When hackers breach even the most complicated security systems, they often do so with minimal use of a computer. Often enough, the Internet is used more as a treasure trove of information, which is then used against you or your organization through deception or redirection through other channels, such as on the phone, via e-mail or text messages, or in person.
In one of 2015’s most sensational hacking stories, a teenaged hacker and two associates got access to the private email account of CIA director John Brennan—mainly through the use of social engineering (aka social hacking, or human hacking) techniques.
Inside Brennan’s email account, the hackers found, among other things, Brennan’s application for his security clearance, including criminal records, medical records, and details about the personal relationships of not just Brennan but the members of his immediate family. It is easy to imagine what damage this information can cause beyond just the compromise of an email account.
To pull off their hack, the teen and his associates first got hold of Brennan’s phone number. Through reverse phone lookups with various phone providers, they determined that Brennan was a Verizon customer.
The hackers then posed as Verizon employees to trick other Verizon employees into giving them manual access to the Verizon database. They did this by claiming they had Brennan on the phone and he wasn’t able to access the database on his own. This process possibly required a lot of knowledge about the inner workings of Verizon, but none that wouldn’t be accessible by a low-level employee.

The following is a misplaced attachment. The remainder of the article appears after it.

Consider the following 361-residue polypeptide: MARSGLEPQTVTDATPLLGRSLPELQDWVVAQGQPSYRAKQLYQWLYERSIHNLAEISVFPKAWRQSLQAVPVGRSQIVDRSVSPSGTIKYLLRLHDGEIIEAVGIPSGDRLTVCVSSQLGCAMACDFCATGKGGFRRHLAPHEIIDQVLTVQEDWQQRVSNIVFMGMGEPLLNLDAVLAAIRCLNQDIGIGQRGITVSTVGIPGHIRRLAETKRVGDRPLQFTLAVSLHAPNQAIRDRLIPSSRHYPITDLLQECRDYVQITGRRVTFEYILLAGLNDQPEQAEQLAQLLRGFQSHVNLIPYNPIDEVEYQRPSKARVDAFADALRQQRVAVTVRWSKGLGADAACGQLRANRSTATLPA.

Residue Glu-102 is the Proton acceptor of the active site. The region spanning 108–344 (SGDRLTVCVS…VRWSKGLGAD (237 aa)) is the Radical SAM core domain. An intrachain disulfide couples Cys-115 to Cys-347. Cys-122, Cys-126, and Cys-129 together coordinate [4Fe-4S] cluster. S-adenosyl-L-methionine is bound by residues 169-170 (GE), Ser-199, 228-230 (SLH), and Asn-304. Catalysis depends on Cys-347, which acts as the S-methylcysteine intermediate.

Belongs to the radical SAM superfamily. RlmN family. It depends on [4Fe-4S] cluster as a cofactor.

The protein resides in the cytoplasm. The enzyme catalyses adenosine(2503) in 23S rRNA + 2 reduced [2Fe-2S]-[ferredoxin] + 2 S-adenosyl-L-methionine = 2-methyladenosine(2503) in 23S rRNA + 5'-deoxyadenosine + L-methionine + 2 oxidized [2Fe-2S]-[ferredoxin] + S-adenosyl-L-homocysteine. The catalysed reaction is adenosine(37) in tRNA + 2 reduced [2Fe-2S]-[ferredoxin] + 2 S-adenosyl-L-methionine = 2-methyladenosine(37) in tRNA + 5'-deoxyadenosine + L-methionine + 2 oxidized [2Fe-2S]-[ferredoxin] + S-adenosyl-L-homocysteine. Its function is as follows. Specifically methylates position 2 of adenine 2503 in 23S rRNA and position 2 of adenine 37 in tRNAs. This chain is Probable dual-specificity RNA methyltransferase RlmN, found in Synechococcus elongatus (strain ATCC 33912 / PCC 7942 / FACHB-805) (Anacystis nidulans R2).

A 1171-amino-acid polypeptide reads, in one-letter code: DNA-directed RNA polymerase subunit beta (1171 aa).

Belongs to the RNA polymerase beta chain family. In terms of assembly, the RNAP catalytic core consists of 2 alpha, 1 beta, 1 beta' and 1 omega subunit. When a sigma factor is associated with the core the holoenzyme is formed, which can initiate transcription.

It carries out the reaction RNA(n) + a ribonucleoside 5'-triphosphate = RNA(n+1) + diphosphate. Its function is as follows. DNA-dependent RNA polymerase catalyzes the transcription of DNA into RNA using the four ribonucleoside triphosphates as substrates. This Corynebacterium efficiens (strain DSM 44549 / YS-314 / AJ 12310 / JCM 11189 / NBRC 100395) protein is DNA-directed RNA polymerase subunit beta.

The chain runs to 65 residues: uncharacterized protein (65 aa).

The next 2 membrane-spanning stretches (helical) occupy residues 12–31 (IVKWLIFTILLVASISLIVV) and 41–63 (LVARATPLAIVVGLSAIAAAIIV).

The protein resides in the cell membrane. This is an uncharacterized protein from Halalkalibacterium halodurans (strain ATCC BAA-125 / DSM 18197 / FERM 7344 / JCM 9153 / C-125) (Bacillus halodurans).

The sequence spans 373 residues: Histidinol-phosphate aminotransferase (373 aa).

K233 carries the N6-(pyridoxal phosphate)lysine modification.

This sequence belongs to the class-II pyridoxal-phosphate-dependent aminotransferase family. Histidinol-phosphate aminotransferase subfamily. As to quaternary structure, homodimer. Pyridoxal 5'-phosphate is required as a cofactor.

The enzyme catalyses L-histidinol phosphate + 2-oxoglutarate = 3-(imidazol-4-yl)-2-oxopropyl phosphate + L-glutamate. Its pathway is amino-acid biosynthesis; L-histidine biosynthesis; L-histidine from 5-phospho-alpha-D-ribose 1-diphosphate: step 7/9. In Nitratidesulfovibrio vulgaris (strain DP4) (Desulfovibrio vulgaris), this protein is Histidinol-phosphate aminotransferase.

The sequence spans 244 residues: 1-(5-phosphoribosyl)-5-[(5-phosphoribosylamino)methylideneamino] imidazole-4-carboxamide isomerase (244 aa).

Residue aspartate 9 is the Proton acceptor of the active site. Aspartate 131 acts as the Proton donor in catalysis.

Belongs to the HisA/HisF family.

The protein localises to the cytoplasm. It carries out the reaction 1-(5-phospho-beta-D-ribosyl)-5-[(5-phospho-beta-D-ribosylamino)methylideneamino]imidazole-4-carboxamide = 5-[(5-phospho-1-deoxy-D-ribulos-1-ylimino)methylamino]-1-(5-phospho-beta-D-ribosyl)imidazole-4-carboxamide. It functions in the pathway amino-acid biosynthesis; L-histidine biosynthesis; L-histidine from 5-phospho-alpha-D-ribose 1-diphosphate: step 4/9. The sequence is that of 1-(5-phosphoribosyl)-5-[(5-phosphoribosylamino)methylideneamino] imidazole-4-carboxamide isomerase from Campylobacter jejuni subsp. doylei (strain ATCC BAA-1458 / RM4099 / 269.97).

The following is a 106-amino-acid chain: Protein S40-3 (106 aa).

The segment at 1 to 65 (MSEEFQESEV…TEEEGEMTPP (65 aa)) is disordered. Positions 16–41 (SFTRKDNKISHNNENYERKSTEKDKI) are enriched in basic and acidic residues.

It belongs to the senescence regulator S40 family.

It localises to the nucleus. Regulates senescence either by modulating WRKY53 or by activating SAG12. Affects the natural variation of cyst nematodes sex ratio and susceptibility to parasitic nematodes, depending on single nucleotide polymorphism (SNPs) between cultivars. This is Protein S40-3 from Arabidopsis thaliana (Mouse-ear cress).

The information they obtained from Verizon included a backup phone number, the last digits of his credit card, his AOL email address, and Brennan’s four-digit PIN with Verizon.
This information might not itself seem very valuable, but for many services like AOL, it is all that is needed to gain access to an account.
And with access to a person’s primary email account, it is incredibly easy to reset the passwords to many other accounts, like social media or even financial accounts.
To protect yourself against social hacking, keep your information private and your accounts secure. Choose security-minded online service providers for your email, VPN, or cloud storage needs, and take all the measures necessary to secure your computers and all your accounts. Opt for service providers offering two-factor authentication. That way a hacker can’t reset your password just by knowing your birthdate! If you prefer to separate your personal emails from account notifications, make sure that both email accounts are with a trusted email provider (i.e., Google or Apple) and secured with a strong password and two-factor authentication.
While having a provider that you can reach via a call center at all times for help can be convenient, this means an attacker can just as easily reach that call center in your name.
But even more importantly, learn about the techniques that social hackers might be using, so that you don’t unwittingly fall prey. Here are the six most common social hacking exploit techniques you should be aware of to protect yourself and your data.
The attacker will reach out to you under a pretext, which can be very believable depending on how much effort they put into researching you. This pretext can then be used as a hook to verify information they already have, or gain new information. The attackers might also leverage information they previously acquired to give the impression that since they are authorized to know what they already know, they are authorized to know more.